Greetings and welcome back to the Weekend Warrior, your weekly guide to the weekend’s new movies. Tune in every Tuesday for the latest look at the upcoming weekend, and then check back on Thursday night for final projections based on actual theatre counts.
As mentioned last week, this is going to be a minimal stripped-down column due to other commitments.
Updated Predictions and Comparisons –
UPDATE: A couple minor changes–sorry they’re later than normal–but we’ve also added our thoughts on Roman Polanski’s The Ghost Writer which expands into 819 theaters nationwide this weekend.
1. Alice in Wonderland (Walt Disney Pictures) – $35.5 million -44% (up .9 million)
2. Diary of a Wimpy Kid (20th Century Fox) – $22.8 million N/A (down .8 million)
3. The Bounty Hunter (Sony) – $20.1 million N/A (down 1.3 million)
4. Repo Men (Universal) – $11.2 million N/A (same!)
5. Green Zone (Universal) – $7.5 million -47% (same)
6. She’s Out of My League (Paramount/DreamWorks) – $7.1 million -28% (up 1.2 million)
7. Shutter Island (Paramount) – $5.3 million -35% (up .2 million)
8. Avatar (20th Century Fox) – $4.6 million -30% (down .3 million)
9. Our Family Wedding (Fox Searchlight) – $4.4 million -43% (down .1 million)
10. Remember Me (Summit Entertainment) – $3.9 million -52% (same)
— The Ghost Writer (Summit Entertainment) – $2.5 million +100%
March rolls on with three new movies in wide release, although it’s highly doubtful any of them will be able to take down Tim Burton’s Alice in Wonderland in its third weekend, as it continues to run rampant thanks to the higher ticket prices that come with IMAX and 3D.
Even so, the surprise breakout hit of the weekend is likely to be Diary of a Wimpy Kid (20th Century Fox), based on the popular best-selling kids’ books by Jeff Kinney that have sold 24 million copies. Although it has very few known stars–look for Chloe Moretz to break out with Kick-Ass next month–these are books that kids absolutely love and can relate to, and they and their parents have been greatly anticipating them being brought to the screen. Even though the trailers don’t make it look much better than New Line’s How to Eat Fried Worms which grossed just $13 million or Max Keeble’s Big Move which ended up with $17.3 million, the overwhelming interest in the books among kids will make it a must-see if not this weekend then over the coming Easter/spring school breaks, which should allow it to gross close to $80 million even with the release of DreamWorks Animation’s latest movie next weekend.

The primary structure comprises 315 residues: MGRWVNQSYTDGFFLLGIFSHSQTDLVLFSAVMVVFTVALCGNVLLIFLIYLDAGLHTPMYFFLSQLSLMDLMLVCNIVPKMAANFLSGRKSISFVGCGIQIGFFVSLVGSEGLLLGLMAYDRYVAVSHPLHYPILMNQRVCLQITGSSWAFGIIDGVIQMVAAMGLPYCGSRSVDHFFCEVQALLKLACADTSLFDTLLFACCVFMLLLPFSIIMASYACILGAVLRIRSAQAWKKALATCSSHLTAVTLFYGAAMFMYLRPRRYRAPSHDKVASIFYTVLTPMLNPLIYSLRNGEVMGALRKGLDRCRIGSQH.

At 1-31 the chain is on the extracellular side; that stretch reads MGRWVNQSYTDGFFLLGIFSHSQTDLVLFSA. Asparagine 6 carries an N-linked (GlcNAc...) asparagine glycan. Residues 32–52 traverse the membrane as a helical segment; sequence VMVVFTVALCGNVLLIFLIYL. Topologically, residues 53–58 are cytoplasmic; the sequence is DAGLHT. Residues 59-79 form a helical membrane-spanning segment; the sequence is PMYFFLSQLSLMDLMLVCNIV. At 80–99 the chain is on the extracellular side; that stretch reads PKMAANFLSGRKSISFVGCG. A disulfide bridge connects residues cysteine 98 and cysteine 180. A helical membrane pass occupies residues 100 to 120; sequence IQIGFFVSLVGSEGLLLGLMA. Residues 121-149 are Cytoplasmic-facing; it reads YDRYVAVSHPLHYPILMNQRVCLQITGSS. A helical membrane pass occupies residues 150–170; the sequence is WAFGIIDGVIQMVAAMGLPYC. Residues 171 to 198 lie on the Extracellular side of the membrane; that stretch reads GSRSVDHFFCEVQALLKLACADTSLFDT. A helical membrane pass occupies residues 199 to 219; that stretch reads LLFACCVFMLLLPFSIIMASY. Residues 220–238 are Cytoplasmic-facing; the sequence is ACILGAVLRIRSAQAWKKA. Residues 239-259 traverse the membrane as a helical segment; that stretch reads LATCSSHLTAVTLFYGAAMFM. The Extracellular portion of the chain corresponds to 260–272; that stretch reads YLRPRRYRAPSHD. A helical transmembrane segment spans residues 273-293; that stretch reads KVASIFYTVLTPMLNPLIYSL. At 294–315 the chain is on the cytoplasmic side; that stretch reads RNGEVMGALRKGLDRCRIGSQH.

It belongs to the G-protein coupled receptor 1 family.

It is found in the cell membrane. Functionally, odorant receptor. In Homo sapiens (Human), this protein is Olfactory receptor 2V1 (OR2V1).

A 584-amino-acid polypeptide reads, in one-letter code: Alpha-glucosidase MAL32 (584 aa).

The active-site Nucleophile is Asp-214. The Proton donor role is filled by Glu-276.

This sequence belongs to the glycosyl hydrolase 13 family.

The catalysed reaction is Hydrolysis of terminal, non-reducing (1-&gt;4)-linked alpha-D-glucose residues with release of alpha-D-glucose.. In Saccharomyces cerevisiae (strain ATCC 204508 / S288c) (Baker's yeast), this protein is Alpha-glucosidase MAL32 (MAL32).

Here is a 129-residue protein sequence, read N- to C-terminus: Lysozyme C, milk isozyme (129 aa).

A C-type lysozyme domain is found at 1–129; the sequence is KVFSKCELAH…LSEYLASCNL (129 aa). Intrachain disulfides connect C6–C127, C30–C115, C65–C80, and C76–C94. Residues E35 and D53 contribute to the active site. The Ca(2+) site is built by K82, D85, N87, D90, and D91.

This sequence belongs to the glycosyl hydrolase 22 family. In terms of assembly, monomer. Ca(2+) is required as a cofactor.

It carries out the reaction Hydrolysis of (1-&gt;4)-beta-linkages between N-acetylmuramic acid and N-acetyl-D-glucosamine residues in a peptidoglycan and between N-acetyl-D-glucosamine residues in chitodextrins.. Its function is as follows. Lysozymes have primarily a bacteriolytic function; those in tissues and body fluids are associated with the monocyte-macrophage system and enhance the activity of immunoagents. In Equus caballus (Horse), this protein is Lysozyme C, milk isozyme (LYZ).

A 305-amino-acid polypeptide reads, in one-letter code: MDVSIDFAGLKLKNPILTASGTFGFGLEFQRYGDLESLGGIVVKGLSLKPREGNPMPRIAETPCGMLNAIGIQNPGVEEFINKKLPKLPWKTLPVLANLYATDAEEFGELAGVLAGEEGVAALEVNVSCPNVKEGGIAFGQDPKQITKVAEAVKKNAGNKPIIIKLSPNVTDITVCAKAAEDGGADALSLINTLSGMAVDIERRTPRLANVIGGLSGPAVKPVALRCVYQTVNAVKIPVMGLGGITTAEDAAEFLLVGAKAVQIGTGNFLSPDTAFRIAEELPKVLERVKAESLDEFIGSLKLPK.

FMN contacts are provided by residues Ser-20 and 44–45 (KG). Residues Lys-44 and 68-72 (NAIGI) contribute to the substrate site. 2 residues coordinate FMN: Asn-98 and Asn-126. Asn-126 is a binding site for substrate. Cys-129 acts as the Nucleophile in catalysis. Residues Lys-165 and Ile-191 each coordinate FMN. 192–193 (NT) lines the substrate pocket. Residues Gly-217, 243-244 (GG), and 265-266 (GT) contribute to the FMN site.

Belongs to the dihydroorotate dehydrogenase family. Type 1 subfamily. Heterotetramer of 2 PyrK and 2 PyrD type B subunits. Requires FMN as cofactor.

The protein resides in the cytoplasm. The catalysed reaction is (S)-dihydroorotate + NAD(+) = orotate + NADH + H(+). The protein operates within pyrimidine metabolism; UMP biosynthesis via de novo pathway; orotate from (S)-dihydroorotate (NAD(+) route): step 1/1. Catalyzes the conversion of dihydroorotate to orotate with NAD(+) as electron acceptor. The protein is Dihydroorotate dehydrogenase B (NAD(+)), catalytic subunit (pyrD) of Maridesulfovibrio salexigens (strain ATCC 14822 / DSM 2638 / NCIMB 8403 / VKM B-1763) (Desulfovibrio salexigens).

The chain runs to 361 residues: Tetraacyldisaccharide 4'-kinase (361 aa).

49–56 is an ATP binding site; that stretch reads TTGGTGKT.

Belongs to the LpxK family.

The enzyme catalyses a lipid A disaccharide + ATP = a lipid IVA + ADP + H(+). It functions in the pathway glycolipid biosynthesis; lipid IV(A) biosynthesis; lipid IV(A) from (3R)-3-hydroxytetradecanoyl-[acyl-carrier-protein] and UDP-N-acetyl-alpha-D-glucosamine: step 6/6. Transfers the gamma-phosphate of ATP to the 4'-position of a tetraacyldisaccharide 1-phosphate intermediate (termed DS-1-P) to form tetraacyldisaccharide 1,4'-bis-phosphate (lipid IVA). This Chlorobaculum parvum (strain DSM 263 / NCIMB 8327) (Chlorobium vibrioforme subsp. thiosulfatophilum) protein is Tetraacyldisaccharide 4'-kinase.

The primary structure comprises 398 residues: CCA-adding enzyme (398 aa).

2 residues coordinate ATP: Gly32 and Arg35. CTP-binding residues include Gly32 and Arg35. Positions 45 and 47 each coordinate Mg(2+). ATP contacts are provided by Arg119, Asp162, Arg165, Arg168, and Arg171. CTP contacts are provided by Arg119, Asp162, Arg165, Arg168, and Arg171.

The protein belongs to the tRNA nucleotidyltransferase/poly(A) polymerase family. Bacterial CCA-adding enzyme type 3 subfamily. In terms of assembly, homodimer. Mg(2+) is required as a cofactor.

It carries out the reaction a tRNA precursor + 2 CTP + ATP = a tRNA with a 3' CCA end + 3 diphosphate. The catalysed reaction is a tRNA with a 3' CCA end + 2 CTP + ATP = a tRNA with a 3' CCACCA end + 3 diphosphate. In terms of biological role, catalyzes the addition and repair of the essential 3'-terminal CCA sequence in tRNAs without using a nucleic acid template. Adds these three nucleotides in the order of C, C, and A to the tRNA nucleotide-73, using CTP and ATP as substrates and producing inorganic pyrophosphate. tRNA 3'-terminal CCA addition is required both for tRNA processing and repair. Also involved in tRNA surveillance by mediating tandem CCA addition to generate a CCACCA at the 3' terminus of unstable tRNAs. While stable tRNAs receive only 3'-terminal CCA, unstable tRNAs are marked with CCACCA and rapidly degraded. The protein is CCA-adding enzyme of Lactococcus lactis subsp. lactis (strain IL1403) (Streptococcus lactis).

Its strongest competition for second place is The Bounty Hunter (Sony), a high concept “battle of the sexes” comedy pitting Gerard Butler vs. Jennifer Aniston, both of whom have had substantial hits in that particular genre. Most recently, Butler was pitted against Katherine Heigl in Sony’s The Ugly Truth, which grossed $88.9 million, and Jennifer Aniston in any number of romantic comedies throughout her career. The popularity of the two stars will drive the box office on this one, making it especially appealing to women, and there shouldn’t be very much crossover with the other movies to keep it from also topping the $20 million mark this weekend, although overall, it probably will end up with roughly $60 to 65 million.